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Depression

Page history last edited by Ann Vipond 3 years ago

Depression

Some people think that depression is trivial and not a genuine health condition.  But depression is a real illness with real symptoms, and it is not a sign of weakness or something to 'snap out of' by 'pulling yourself together'.

 

At least one person in every six becomes depressed in the course of their lives.  One in 20 is clinically depressed.  Figures suggest that more women than men become depressed, but men may find it harder to admit to or talk about their experience.  All age groups can be affected, and it is important to take symptoms seriously and not to dismiss them as an inevitable part of growing up, family life or growing older.

 

Depression is a state of low mood that can have a negative effect on a person's thoughts, behaviour, feelings, world view and physical well-being.  Depressed people may feel sad, anxious, empty, hopeless, worried, helpless, worthless, guilty, irritable, hurt or restless.  They may lose interest in activities that once were pleasurable, experience loss of appetite or overeating, have problems concentrating, remembering details, or making decisions and may contemplate or attempt suicide.  Insomnia, excessive sleeping, fatigue, loss of energy, or aches, pains or digestive problems that are resistant to treatment may also be present.

 

Depressed mood is not necessarily a psychiatric disorder.  It can be a normal reaction to certain life events, a symptom of some medical conditions and a side effect of some medical treatments.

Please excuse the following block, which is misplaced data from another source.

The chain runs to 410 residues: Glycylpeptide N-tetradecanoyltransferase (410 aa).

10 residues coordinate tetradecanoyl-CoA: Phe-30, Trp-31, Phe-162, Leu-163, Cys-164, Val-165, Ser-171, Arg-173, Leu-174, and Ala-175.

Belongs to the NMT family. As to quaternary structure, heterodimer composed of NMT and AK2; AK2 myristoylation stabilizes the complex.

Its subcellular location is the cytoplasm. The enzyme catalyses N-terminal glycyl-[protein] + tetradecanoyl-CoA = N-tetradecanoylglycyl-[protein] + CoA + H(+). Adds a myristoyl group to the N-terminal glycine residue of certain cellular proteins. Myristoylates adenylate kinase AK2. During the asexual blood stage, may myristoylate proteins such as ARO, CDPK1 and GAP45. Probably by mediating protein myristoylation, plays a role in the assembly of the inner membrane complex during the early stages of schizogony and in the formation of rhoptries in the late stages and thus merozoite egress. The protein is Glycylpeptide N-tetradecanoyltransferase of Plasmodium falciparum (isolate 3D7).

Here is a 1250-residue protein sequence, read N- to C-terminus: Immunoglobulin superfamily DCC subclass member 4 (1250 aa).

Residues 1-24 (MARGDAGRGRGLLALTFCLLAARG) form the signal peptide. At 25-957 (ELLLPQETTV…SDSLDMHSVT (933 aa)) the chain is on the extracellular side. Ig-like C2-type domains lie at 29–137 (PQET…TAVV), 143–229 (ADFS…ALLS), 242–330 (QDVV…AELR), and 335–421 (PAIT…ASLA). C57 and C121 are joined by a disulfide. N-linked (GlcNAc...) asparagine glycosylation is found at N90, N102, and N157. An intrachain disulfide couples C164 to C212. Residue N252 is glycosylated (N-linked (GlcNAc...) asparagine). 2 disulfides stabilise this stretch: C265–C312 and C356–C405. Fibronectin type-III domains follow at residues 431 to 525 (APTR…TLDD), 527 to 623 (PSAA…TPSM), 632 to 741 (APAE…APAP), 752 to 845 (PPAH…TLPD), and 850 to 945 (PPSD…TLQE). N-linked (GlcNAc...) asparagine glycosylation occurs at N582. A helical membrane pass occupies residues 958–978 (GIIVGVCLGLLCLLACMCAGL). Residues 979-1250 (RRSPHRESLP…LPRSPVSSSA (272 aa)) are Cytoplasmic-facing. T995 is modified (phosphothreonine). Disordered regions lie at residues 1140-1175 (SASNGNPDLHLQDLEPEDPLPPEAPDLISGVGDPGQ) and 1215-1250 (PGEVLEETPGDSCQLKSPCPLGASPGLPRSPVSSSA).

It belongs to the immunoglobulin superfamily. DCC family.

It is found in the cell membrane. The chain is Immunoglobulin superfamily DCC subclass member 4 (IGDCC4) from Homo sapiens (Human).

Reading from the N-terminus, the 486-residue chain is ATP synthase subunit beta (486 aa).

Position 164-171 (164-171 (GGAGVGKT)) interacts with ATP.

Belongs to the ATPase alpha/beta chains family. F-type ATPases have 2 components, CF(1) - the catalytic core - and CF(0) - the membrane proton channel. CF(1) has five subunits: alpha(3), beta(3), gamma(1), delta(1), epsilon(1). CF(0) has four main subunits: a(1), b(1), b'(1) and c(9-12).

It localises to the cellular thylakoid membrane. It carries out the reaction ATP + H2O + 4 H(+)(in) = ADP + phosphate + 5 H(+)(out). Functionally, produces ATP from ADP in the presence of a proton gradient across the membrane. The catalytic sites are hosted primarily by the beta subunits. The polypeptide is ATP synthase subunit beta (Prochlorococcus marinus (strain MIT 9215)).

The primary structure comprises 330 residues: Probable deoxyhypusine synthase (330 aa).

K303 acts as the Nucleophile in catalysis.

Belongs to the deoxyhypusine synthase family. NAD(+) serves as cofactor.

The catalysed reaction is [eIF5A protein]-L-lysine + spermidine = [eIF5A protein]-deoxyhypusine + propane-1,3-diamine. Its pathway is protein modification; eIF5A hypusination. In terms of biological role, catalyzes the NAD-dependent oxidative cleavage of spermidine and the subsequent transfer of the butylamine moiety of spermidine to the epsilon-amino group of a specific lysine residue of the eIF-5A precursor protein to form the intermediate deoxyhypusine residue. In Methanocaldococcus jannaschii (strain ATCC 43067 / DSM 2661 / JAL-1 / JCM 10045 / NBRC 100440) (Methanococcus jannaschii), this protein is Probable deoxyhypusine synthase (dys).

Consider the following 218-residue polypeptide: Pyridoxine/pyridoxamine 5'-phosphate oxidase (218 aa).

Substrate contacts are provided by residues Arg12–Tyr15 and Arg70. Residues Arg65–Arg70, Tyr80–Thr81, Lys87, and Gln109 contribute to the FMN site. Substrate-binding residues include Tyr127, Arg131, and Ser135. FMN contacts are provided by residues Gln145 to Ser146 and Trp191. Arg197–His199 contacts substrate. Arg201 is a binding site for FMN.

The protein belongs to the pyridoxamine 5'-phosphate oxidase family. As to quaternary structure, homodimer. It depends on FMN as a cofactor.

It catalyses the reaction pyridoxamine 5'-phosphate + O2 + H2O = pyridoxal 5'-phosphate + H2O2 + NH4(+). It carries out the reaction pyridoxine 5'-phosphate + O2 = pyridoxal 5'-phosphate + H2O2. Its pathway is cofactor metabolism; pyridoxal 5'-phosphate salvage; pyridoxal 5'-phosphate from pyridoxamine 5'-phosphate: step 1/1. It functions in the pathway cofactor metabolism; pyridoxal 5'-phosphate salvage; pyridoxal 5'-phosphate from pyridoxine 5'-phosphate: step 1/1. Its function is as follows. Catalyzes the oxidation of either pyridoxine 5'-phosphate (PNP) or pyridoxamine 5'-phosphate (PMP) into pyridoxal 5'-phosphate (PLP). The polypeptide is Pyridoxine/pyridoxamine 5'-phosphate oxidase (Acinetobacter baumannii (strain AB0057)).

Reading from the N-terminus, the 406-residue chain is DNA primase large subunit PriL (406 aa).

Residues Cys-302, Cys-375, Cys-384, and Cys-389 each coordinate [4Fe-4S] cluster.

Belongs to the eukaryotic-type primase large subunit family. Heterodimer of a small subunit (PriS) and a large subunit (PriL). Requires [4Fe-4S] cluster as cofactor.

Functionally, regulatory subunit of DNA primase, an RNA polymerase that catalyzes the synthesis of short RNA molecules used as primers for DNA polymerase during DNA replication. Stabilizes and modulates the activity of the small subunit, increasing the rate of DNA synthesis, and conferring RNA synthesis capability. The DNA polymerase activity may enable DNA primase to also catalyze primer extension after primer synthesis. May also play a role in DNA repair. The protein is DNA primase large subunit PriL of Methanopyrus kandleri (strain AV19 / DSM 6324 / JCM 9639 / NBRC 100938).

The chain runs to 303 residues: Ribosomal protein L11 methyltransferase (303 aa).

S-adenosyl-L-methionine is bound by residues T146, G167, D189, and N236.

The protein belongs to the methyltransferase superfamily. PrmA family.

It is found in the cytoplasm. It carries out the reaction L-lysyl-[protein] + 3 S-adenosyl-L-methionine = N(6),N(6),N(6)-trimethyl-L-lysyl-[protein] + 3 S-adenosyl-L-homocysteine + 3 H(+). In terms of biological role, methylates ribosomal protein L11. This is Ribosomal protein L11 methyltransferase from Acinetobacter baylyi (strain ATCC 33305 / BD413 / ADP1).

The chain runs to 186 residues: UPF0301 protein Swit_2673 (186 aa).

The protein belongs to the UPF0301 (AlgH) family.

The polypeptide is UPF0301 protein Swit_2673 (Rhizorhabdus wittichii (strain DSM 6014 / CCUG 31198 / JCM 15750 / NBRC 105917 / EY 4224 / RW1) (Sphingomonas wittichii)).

Causes

 

Life events

 

Life events and changes that may precipitate depressed mood include childhood abuse, childbirth, menopause, financial difficulties, job problems, relationship troubles, separation and bereavement.

 

Medical treatments 

 

Certain medications are known to cause depressed mood in a significant number of patients.  

 

Non-psychiatric illnesses 

 

Depressed mood can be the result of a number of diseases and physiological disorders. It is often one of the early symptoms of hypothyroidism (reduced activity of the thyroid gland).  Chronic pain can also cause depression.

 

Psychiatric syndromes 

 

A number of psychiatric syndromes feature depressed mood as a main symptom, including clinical depression, dysthymia, bipolar disorder and seasonal affective disorder.

 

Depressed mood may feature in borderline personality disorders, adjustment disorders and posttraumatic stress disorder.

 

What can friends or relatives do to help?

 

The very nature of depression can prevent someone who is depressed from seeking help so this is the time when they need your help and support most.  Try not to blame them for being depressed, or tell them to 'pull themselves together'.  They are probably already blaming themselves and criticism is likely to make them feel even more depressed.  

 

People who are depressed need someone who cares for them. You can show that you care by listening sympathetically, by being affectionate, by appreciating the person, or simply by spending time with them.

 

Some websites which may be helpful

 

http://en.wikipedia.org/wiki/Depression_(mood)

http://www.mind.org.uk/help/diagnoses_and_conditions/depression

http://www.patient.co.uk/health/depression

http://www.nhs.uk/Conditions/Depression/Pages/Introduction.aspx

http://www.depressionalliance.org/

http://www.depressionuk.org/index.shtml

 

Taken from the private wiki author unknown

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